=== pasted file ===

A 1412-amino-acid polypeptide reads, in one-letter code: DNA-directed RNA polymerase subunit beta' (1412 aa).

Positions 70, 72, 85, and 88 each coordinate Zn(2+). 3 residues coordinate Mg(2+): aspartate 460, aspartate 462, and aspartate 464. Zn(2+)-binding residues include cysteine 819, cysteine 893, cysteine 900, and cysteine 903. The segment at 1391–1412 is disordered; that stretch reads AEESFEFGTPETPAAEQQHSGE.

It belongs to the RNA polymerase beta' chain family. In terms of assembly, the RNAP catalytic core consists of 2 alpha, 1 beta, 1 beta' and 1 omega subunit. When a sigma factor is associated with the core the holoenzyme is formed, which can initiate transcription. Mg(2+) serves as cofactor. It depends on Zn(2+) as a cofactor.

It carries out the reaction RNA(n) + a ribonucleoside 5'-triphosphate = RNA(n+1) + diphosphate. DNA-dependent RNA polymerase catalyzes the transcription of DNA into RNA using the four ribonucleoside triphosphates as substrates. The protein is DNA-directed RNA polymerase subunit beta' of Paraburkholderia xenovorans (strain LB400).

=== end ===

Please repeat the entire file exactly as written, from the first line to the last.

A 1412-amino-acid polypeptide reads, in one-letter code: DNA-directed RNA polymerase subunit beta' (1412 aa).

Positions 70, 72, 85, and 88 each coordinate Zn(2+). 3 residues coordinate Mg(2+): aspartate 460, aspartate 462, and aspartate 464. Zn(2+)-binding residues include cysteine 819, cysteine 893, cysteine 900, and cysteine 903. The segment at 1391–1412 is disordered; that stretch reads AEESFEFGTPETPAAEQQHSGE.

It belongs to the RNA polymerase beta' chain family. In terms of assembly, the RNAP catalytic core consists of 2 alpha, 1 beta, 1 beta' and 1 omega subunit. When a sigma factor is associated with the core the holoenzyme is formed, which can initiate transcription. Mg(2+) serves as cofactor. It depends on Zn(2+) as a cofactor.

It carries out the reaction RNA(n) + a ribonucleoside 5'-triphosphate = RNA(n+1) + diphosphate. DNA-dependent RNA polymerase catalyzes the transcription of DNA into RNA using the four ribonucleoside triphosphates as substrates. The protein is DNA-directed RNA polymerase subunit beta' of Paraburkholderia xenovorans (strain LB400).